And so I feel I have learned fiction writing to a much higher degree, which I had actually already gotten down pat pretty good according to feedback I had in college. But after years of tech writing, I think I had learned so much more.
When I started this process a few years ago of getting back into writing, this time, to actually switch careers, I bought a box full of carefully chosen books on writing. Some specifically on screenwriting, some on peripherals, such as comedy writing, novel writing, even the poetics by Aristotle, a must have book for any writer. I felt that by the time I finished reading all these books, I'd be ready for an agent. So the last books I had purchased were for getting an agent. I've now read all these books, and even picked up some new ones.
The last book I finished just today was Karl Iglesias' "The 101 Habits of Highly Successful Screenwriters - Insider secrets from Hollywood's Top Writers." I found it very enjoyable, enlightening, delusion breaking, and in the end, it gives great hope to a struggling writer. I suggest this book to anyone who is writing their first screenplay, or thinking about it.
One of those books I have bought since, I had found one day browsing through an antique store. It is Lee Server's book, "Screenwriter - Words Become Pictures - Interviews with twelve screenwriters from the golden age of American movies." I'm looking forward to reading this.
My point in all of this is that you need to practice to write, whatever you have decided to write. But you also need to practice writing a wide scope of things. You need to read, a writer, reads. You need to read about the craft, specifically, and examples thereof. So, screenwriters need to read books on screenwriting, but also screenplays (specs, not shooting scripts which are typically sold to the market). You not only need to read books on the technical side of screenwriting, you should also read books about the screenwriters themselves.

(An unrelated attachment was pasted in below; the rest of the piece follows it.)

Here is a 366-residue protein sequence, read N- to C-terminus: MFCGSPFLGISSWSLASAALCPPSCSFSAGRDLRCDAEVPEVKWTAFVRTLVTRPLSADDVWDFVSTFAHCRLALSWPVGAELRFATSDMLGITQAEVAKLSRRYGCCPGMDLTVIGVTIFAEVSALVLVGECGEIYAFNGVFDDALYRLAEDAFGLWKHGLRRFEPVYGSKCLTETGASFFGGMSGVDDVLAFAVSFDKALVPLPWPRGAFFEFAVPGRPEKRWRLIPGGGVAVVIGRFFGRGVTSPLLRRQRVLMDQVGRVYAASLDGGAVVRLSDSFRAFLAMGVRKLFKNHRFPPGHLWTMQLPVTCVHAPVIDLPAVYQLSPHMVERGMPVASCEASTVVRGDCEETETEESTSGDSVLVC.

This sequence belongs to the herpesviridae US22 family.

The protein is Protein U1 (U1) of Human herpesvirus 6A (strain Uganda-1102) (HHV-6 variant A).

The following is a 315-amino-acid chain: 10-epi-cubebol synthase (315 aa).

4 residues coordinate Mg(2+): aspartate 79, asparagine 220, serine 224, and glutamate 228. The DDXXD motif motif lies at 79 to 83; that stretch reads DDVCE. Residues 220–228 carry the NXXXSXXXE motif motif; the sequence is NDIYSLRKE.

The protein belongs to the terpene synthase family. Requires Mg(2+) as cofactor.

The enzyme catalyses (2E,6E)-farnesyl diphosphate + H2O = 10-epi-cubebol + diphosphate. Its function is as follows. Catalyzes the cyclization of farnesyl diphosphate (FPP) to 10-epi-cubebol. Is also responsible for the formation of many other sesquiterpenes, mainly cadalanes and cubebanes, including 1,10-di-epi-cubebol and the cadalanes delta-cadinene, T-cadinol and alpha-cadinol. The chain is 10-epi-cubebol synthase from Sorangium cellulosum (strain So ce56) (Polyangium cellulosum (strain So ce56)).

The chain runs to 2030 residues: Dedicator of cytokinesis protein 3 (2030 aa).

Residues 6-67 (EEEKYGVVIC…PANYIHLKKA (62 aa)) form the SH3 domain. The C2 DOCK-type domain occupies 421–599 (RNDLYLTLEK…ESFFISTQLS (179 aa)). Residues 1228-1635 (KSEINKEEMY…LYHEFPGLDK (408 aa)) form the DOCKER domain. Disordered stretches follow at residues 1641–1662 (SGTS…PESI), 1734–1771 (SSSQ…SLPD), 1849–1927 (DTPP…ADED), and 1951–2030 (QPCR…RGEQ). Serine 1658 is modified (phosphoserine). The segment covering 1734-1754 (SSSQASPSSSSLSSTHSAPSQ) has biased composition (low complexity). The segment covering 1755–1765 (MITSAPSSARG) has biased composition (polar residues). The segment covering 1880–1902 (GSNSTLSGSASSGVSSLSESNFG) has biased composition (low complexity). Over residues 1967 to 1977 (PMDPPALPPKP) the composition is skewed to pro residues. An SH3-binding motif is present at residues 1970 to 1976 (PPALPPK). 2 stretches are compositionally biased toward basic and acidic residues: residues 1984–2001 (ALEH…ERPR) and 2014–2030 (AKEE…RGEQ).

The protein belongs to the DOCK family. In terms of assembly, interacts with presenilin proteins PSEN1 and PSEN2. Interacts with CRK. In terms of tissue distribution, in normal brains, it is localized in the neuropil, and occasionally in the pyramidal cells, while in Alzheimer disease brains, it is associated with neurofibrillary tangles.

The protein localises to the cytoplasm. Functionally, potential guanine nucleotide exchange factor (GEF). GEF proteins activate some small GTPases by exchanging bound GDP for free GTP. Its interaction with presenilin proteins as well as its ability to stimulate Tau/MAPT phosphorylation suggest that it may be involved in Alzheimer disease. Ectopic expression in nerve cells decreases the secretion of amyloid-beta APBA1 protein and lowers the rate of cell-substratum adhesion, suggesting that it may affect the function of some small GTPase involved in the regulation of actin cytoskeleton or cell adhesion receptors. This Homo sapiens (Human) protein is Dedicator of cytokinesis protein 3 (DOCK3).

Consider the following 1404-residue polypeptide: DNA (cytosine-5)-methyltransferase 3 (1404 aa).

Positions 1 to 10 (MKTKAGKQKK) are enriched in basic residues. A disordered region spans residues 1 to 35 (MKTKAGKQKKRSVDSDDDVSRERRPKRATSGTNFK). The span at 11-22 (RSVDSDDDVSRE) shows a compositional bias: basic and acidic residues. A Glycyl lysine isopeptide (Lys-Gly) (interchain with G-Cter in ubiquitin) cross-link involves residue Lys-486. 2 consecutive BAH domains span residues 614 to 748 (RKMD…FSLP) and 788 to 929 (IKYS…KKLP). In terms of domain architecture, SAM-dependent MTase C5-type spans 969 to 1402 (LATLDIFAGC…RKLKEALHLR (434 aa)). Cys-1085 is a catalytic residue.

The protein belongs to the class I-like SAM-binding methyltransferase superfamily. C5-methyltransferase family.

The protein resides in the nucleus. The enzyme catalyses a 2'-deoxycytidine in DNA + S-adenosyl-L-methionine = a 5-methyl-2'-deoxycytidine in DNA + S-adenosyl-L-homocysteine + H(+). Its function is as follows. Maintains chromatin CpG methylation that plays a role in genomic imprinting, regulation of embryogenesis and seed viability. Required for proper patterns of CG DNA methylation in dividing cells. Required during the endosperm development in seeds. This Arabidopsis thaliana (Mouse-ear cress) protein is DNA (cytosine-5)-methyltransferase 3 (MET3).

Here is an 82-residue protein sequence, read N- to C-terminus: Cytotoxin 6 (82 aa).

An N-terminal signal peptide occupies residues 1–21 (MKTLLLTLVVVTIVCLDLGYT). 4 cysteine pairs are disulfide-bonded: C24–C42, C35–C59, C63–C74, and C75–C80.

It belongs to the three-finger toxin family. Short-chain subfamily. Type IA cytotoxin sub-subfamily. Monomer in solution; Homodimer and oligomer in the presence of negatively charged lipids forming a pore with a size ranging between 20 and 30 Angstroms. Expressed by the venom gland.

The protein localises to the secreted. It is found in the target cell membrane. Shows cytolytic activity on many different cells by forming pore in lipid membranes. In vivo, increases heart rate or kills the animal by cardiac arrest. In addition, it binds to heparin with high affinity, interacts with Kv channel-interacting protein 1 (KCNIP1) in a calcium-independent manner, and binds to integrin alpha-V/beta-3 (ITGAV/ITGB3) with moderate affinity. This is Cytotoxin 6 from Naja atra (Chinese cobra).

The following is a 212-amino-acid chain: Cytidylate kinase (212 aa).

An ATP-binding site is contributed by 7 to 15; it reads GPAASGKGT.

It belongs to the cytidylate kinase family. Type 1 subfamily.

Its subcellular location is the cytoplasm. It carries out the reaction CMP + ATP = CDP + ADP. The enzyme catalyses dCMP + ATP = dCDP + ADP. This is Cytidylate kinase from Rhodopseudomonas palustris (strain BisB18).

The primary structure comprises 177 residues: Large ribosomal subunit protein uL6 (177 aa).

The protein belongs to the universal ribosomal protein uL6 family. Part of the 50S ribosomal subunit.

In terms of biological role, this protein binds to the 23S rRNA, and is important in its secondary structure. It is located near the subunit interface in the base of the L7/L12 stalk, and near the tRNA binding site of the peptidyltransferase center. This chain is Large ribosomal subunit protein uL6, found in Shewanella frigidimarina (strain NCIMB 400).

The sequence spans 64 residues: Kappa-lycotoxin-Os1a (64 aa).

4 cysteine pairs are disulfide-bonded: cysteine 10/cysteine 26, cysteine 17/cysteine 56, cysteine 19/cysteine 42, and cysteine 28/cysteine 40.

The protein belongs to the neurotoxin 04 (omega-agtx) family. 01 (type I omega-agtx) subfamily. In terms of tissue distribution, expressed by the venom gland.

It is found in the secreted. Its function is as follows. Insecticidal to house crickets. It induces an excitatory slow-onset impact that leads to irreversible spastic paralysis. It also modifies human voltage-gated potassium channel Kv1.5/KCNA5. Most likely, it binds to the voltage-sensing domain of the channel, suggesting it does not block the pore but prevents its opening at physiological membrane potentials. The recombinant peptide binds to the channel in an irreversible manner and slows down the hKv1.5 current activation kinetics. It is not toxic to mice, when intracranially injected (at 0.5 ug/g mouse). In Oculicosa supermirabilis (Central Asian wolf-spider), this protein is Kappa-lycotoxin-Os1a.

The skill is all important. A poorly formatted screenplay won't get you very far. But you have an emotional side to this, too. You need to keep up your energy levels, your emotions, your passion for what you are doing. You also have to love doing it, love the process. Love writing, and love rewriting. Writing is rewriting. Few can write a single draft and be done. They do exist, but mostly with short story writing.
You have to write for the right reasons. Otherwise, you may not maintain the level of dedication you will need to survive. There are lots of barriers to getting anywhere with writing but the biggest is not having a catalog of works. The larger the better. That being said, you shouldn't just write and never get them out there, but try to get a catalog built up and after you have five or so, completed screenplays, start getting them out there. And keep writing new ones.
Also find other writers who you can talk to. Join a group, either in person, or online. To finally get somewhere, you will need to persevere through the years, through multiple drafts, through ten, twenty, even thirty screenplays before you sell one. You will need to pitch, to talk to people in order to sell it. You will need to deal with rejection, repeatedly.
It can be done. Just know that many get into it for the wrong reasons. Or with delusions of grandeur. It's hard work and requires a lot of it, for years. There are a lot of people out there trying to make it as a screenwriter, so there is a lot of competition. In order to make it, you will need to be the best you can be, and then some. But it is possible.
For those who think they can write a single screenplay and make it, yes, it's been done. Just don't expect that to be you without first putting in the work.
All that being said, best of luck. Go out and kick some Hollywood butt!